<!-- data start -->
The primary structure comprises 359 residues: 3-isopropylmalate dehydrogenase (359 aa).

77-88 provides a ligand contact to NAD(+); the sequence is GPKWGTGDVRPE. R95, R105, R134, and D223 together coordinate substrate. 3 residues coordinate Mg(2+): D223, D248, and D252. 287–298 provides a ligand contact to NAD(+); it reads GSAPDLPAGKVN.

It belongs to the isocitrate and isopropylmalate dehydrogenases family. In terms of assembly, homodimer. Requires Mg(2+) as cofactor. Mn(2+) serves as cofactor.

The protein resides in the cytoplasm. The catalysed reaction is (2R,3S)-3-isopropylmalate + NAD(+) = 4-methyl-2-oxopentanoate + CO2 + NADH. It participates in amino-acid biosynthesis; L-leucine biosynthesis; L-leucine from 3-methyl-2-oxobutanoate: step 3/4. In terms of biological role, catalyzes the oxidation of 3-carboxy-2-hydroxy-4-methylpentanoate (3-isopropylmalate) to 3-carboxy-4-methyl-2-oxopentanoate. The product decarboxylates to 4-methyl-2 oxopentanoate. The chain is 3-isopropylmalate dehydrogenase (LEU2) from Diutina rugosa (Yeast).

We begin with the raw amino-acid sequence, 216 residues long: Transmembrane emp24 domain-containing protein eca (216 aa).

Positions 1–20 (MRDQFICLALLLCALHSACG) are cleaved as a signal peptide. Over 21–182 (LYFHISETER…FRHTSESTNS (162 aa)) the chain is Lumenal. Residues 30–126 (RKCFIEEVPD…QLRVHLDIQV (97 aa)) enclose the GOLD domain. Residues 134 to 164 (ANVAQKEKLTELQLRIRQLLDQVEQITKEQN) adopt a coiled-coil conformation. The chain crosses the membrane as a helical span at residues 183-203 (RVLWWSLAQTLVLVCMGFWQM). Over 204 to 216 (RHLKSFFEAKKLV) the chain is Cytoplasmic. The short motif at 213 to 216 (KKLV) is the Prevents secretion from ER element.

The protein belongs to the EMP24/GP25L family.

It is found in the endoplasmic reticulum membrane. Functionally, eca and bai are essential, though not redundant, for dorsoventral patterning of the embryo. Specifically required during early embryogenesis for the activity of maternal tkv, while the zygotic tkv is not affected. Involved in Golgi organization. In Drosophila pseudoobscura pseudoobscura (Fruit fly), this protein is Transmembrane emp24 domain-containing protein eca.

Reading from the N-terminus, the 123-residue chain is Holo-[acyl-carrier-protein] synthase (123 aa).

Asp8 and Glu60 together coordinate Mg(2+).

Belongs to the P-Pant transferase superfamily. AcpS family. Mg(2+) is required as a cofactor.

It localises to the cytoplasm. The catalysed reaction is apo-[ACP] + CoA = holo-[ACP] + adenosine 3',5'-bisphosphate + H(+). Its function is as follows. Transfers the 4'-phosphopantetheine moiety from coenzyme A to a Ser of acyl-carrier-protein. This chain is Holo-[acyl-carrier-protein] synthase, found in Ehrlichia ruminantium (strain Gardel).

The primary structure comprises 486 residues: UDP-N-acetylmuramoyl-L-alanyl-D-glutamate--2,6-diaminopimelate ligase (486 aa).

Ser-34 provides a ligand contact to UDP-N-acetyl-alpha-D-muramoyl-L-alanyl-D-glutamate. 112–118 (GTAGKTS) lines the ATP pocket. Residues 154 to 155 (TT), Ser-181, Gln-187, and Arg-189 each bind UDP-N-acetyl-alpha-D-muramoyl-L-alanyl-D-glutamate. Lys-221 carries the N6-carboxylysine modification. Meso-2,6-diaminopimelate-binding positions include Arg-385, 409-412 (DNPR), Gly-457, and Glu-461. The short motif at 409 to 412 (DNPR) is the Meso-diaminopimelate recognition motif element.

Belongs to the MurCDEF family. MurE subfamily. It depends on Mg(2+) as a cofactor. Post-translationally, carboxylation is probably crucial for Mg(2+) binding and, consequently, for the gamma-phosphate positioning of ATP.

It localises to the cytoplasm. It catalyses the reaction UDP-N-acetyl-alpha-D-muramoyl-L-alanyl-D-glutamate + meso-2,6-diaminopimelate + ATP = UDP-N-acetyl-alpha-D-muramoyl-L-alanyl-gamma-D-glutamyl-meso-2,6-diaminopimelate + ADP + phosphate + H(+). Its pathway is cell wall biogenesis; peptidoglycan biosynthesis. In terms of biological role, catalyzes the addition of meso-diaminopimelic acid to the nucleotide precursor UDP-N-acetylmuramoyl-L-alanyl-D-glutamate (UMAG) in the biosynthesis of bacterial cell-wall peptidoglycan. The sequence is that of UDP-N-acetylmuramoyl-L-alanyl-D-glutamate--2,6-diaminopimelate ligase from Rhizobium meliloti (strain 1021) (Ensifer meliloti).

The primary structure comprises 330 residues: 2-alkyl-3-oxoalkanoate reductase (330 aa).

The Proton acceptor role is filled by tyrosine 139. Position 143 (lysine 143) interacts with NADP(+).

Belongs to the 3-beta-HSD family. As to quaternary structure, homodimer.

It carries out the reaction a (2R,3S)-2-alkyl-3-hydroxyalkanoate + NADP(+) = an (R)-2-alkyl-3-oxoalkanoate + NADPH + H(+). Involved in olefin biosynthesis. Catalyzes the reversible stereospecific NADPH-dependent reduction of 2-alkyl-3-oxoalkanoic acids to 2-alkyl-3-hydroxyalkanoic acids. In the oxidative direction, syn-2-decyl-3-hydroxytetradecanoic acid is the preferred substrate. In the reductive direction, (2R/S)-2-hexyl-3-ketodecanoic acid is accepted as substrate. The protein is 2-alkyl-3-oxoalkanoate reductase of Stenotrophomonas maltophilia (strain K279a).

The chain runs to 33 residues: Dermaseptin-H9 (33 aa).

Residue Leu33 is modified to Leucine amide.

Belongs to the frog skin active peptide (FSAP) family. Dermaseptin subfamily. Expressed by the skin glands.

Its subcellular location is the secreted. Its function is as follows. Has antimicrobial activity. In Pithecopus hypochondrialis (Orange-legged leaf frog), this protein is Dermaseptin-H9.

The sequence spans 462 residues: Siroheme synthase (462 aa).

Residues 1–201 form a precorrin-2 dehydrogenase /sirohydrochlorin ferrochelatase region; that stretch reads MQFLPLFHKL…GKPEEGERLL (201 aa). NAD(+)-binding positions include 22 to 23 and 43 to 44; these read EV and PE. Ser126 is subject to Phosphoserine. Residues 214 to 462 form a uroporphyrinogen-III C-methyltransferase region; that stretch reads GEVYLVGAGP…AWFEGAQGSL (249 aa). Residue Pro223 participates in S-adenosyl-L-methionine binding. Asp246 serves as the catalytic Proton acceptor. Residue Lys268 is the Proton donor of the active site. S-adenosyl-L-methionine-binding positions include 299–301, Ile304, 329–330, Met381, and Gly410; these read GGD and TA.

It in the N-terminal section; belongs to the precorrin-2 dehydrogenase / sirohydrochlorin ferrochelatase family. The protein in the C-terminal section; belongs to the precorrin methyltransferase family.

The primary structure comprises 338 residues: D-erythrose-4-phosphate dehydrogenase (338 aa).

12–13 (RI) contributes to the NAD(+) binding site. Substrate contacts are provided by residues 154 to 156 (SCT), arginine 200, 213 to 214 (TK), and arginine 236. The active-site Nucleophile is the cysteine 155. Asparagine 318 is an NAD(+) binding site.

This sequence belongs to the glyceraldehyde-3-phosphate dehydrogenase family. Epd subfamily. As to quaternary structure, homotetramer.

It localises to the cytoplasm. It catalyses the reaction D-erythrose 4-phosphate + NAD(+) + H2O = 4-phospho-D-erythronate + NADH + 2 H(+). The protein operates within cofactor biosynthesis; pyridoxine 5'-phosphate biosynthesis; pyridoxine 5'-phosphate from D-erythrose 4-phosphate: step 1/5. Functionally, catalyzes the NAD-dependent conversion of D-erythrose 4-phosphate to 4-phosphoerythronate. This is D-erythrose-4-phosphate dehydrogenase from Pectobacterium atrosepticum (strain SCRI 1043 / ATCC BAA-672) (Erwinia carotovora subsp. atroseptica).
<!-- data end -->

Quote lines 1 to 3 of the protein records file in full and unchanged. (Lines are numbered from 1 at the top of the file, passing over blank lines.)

The primary structure comprises 359 residues: 3-isopropylmalate dehydrogenase (359 aa).

77-88 provides a ligand contact to NAD(+); the sequence is GPKWGTGDVRPE. R95, R105, R134, and D223 together coordinate substrate. 3 residues coordinate Mg(2+): D223, D248, and D252. 287–298 provides a ligand contact to NAD(+); it reads GSAPDLPAGKVN.

It belongs to the isocitrate and isopropylmalate dehydrogenases family. In terms of assembly, homodimer. Requires Mg(2+) as cofactor. Mn(2+) serves as cofactor.